“This really opened my eyes to new possibilities – thank you so much!”
“This was one of the best and most helpful and informative webinars I’ve been on. It was exactly what I was looking for in terms of beginning to get our board energized and on track and I will use the slides to help me prepare for our upcoming board retreat.”
An ineffective board is not just a frustration for the executive director. Sadly it is a HUGE missed opportunity. Your board could be so much more. When you effectively engage your board of directors, you grow your resources and ability to create social change exponentially.
You can download the Build an Engaged Board Tool Bundle here.
Photo Credit: Dr. Strangelove
Earlier this month, there was a great post by Linda Wood from the Haas Fund bemoaning the fact that 73% of nonprofit leaders in a recent Center for Effective Philanthropy study said they lack resources to build their leadership skills. And the recent Meyer Foundation Executive Director Listening Project found that nonprofit leaders’ biggest challenges are fundraising, human capital management and board of directors management — all leadership challenges.
This doesn’t surprise me at all.
I constantly witness the lack of support nonprofit leaders receive for building their leadership skills. Leading a nonprofit is an incredibly demanding task and the challenges are only growing. Nonprofit leaders are expected to magically solve the world’s problems, on a shoestring, while herding a disparate group of volunteers, funders, clients.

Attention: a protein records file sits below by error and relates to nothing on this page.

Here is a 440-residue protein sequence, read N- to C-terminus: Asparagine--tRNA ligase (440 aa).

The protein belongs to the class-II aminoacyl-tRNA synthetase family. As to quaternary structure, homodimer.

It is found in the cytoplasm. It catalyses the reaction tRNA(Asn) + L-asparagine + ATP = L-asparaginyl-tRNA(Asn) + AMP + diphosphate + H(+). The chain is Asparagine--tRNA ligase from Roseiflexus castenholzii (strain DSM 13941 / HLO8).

Which is why I think nonprofit leader coaching holds so much promise for the sector. If a struggling nonprofit leader had a strategic partner who could help her think through staffing, fundraising, board management and strategic decisions, instead of having to figure it out all on her own, it could be transformative.
Nonprofit leader coaching is one-on-one strategic counsel from someone with deep management, financial, and strategy expertise. With a strategic coach, a nonprofit leader can find solutions to issues like how to:
- Create the most effective staffing structure for growth
- Recruit and engage an effective board
- Diversify and grow funding streams aligned with the nonprofit’s specific mission and operations
- Analyze strategic opportunities for the organization
- Develop effective collaborations that build on the organization’s assets
The return on investment of coaching can be really exciting. Let me give you some examples:
Increased Board Fundraising
Fundraising is such a tricky business. Often nonprofit boards are fairly ineffective at it, largely because they and their nonprofit leader don’t know how to focus the board’s efforts. This was true for one of my clients whose board didn’t understand fundraising and was confused about their role. Through coaching, both with the executive director and board members, the board now understands how each of them individually can contribute to bringing money in the door. They also understand how to focus their efforts on the most profitable activities and now have the skills and knowledge to move the organization’s financial strategy forward. As a result, the board has dramatically increased the number of new donors to the organization.
Clearer Strategic Thinking